Russian President Vladimir Putin has attended commemorations for the 80th anniversary of the Soviet victory over Nazi forces in the battle of Stalingrad – a long and gruelling fight which resonates in the current conflict in Ukraine.
Mr Putin laid a wreath at the eternal flame of the memorial complex to the fallen Red Army soldiers in Volgograd, the current name of the city, which stretches along the western bank of the Volga River.
The memorial is dominated by a 279ft sculpture of a sword-wielding woman, Europe’s tallest statue.
Afterwards, he said: “Now, regrettably, we see that the ideology of Nazism, in its modern guise, in its modern manifestation, once again poses direct threats to the security of our country. Again and again we are forced to repulse the aggression of the collective West.”
Mr Putin and other Russian officials frequently characterise Ukraine as a hotbed of neo-Nazi beliefs, although Ukrainian President Volodymyr Zelensky is of Jewish descent.
Referring to Germany’s recent decision to supply advanced Leopard battle tanks, Mr Putin warned that “a modern war with Russia will be quite different for them”.
“It’s incredible, but it’s a fact: they are threatening us again with German Leopard tanks with crosses painted on their armour,” Mr Putin said.
“And they are again going to fight Russia on the territory of Ukraine with the hands of Hitler’s followers, the Banderites,” he said, referring to Second World War-era Ukrainian nationalist leader Stepan Bandera who was widely considered to be a Nazi collaborator.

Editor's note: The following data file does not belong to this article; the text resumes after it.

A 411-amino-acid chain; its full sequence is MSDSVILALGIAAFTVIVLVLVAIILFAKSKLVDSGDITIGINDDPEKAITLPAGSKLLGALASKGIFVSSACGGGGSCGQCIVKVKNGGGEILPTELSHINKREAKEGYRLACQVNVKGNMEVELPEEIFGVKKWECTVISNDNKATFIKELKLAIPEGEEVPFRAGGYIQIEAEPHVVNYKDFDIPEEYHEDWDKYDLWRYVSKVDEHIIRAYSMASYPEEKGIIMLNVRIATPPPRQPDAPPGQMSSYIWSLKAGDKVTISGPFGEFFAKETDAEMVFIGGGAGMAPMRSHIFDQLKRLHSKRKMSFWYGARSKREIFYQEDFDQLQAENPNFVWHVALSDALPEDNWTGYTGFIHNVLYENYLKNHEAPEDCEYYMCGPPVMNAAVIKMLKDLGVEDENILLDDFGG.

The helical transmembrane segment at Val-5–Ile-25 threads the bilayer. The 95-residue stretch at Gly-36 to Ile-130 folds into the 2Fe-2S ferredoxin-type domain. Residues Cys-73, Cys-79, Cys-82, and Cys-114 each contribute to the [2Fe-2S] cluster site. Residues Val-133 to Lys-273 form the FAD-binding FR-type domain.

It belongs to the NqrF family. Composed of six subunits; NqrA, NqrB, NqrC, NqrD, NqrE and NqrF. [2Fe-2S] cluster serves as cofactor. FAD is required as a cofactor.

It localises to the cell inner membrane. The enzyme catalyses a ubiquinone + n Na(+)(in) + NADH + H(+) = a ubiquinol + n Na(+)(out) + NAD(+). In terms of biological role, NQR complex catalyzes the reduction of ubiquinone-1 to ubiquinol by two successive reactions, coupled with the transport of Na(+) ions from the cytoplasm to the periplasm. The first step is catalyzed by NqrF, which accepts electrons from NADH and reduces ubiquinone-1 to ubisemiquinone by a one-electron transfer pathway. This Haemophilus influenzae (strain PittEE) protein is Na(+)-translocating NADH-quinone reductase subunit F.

Stalingrad was renamed in 1961 as part of the Soviet Union’s rejection of dictator Joseph Stalin’s personality cult.
But the name Stalingrad remains inextricably linked to the historic battle that turned the tide of the Second World War.
The five months of fighting in Stalingrad between August 1942 and February 1943 is regarded as the bloodiest battle in history, with the death toll for soldiers and civilians reaching as high as two million.
Most of the city was reduced to rubble before Nazi forces surrendered on February 2 1943.
The Soviet victory was a major turning point in the European theatre of the Second World War and the battle remains an immense point of pride in modern Russia, lauded as a demonstration of military might and moral seriousness.
As Russian forces struggle to gain ground in Ukraine, politicians from the dominant United Russia party have been told to liken the Ukraine fight to Stalingrad, the newspaper Kommersant reported.
Some Russians on Thursday made the connection explicit.
Communist Party head Gennady Zyuganov, after laying flowers at the Unknown Soldier memorial outside the Kremlin, said he hopes Russian forces will prevail in Ukraine.
“To do this, it is necessary to adopt the unique experience of the victorious Red Army, the Battle of Stalingrad, Oryol, Kursk,” he said.
Sergei Naryshkin, head of Russia’s foreign intelligence agency the SVR, said “no matter how many years have passed, the image of the unconquered city on the Volga, Stalingrad, will forever remain a symbol of the resilience and courage of our people, a strong spiritual support in the face of any external threats and challenges, in the face of any enemies”.